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Often in commercial buildings, especially office buildings, there can be a struggle to find a comfortable temperature for everyone inside.  Some will feel like they are standing in a meat locker while others might compare their floor or office to an oven. This temperature disparity is often a sign that your commercial HVAC unit is not properly sized or properly zoned. Improperly sized HVAC units frequently have several major issues such as:

  • Reduced comfort levels in your living or work space with some feeling too hot or too cold all the time.
  • Excessive humidity levels, which can be uncomfortable and even contribute to mold growth and allergen increases.
  • Unnecessary wear and tear on your unit leading to costly repair bills and a shorter life span.
  • Higher energy bills stemming from inefficient motor usage.

Improperly zoned HVAC can also create major issues in your building. Issues maintaining the same temperature throughout the building which affects comfortability. A unit that has to work harder to cool one area in an effort to satisfy a thermostat in a different part of the building. This leads to higher energy costs, lowered efficiency, and unnecessary wear and tear.

If this is occurring in your commercial building, you might consider opting for a zoned HVAC unit. Zoned HVAC systems have multiple thermostats distributed in different parts of the building so that it’s possible to control the temperature for those “zones” separately. In these HVAC units, zoning works through the use of what are called zone dampers. Dampers are installed into the duct network itself, at crucial junctures where air splits off to go toward multiple parts of the building. The dampers can open or close depending on the heating or cooling needs of a specific segment of your space. If a damper is closed, then the air will flow directly past that roadblock toward a different part of the building. The result is that less hot or cold air is directed to areas that aren’t calling for it. Additionally, each zone damper is connected to a different thermostat somewhere in the building. As such, when that first zone hits the desired temperature, the thermostat can signal its corresponding zone damper to close. Once shut, the damper is preventing hot/cold air from being directed toward that room, and the system can work on reaching desired temperature in the next zone without wasting conditioned air in a zone that is already at desired temperature. Zoned HVAC units are also cost effective to install, as it is possible to use any thermostat and they are compatible with most pre-installed HVAC systems.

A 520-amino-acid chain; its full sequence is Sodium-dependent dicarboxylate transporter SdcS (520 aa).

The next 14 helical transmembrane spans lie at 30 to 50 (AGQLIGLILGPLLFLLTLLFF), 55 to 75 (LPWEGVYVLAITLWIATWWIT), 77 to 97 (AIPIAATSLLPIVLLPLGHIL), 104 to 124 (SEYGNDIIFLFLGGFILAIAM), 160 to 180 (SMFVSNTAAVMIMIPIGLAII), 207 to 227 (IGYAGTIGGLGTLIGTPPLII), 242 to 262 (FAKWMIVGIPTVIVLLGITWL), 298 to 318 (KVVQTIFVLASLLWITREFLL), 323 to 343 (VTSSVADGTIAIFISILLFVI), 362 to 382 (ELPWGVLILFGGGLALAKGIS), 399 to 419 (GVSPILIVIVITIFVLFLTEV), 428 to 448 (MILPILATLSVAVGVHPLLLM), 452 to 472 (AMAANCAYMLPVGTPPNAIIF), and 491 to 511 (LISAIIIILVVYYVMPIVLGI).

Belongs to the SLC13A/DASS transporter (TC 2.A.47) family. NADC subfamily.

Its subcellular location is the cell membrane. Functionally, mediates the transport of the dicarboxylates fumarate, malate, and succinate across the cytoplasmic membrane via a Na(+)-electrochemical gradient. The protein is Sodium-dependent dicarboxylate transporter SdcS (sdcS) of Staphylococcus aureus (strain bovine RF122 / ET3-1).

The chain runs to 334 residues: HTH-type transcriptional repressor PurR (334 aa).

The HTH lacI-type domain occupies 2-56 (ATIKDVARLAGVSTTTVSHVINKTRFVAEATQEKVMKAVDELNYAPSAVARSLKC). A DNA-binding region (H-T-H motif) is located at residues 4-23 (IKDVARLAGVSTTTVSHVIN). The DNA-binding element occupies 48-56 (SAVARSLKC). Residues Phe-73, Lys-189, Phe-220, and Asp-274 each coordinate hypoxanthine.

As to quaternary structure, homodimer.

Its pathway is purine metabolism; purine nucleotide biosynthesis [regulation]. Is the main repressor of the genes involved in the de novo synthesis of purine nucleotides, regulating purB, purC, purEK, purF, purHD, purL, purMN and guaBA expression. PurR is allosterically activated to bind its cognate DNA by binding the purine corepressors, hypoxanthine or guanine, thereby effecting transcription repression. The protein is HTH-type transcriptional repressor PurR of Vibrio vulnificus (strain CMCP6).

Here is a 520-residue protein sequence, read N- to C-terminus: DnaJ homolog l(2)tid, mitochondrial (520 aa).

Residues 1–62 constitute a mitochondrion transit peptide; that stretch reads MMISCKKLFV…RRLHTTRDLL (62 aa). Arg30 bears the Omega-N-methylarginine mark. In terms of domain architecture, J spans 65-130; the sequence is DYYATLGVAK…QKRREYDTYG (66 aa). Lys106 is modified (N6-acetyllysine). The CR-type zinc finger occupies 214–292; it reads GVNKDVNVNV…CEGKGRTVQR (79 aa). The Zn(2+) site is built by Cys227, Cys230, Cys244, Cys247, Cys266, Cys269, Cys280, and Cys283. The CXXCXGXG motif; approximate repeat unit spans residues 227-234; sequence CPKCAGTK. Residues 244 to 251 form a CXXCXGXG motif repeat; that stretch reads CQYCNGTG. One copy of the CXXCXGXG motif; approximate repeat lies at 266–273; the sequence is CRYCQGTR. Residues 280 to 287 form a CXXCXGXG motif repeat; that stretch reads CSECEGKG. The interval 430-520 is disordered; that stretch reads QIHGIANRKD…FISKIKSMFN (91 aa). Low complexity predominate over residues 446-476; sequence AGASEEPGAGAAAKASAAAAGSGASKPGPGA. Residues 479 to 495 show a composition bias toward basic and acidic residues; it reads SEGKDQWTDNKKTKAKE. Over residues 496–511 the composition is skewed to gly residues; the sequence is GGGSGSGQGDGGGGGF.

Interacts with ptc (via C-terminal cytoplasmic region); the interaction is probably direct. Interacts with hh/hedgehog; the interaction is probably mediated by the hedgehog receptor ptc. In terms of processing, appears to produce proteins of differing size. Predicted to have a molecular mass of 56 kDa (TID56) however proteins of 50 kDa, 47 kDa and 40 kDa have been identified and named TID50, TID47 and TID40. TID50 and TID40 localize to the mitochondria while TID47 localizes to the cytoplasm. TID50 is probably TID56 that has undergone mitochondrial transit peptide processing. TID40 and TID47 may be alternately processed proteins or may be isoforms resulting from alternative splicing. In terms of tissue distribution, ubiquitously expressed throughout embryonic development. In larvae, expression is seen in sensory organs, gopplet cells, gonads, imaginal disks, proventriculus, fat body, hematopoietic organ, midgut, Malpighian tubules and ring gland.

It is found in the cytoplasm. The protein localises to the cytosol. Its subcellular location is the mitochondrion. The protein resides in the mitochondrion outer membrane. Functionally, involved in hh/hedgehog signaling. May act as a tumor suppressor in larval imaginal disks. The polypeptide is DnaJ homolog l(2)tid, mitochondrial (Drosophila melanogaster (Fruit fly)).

If you are interested in a consultation or having your unit properly zoned or sized, call SPECS Refrigeration, Heating & Air today!

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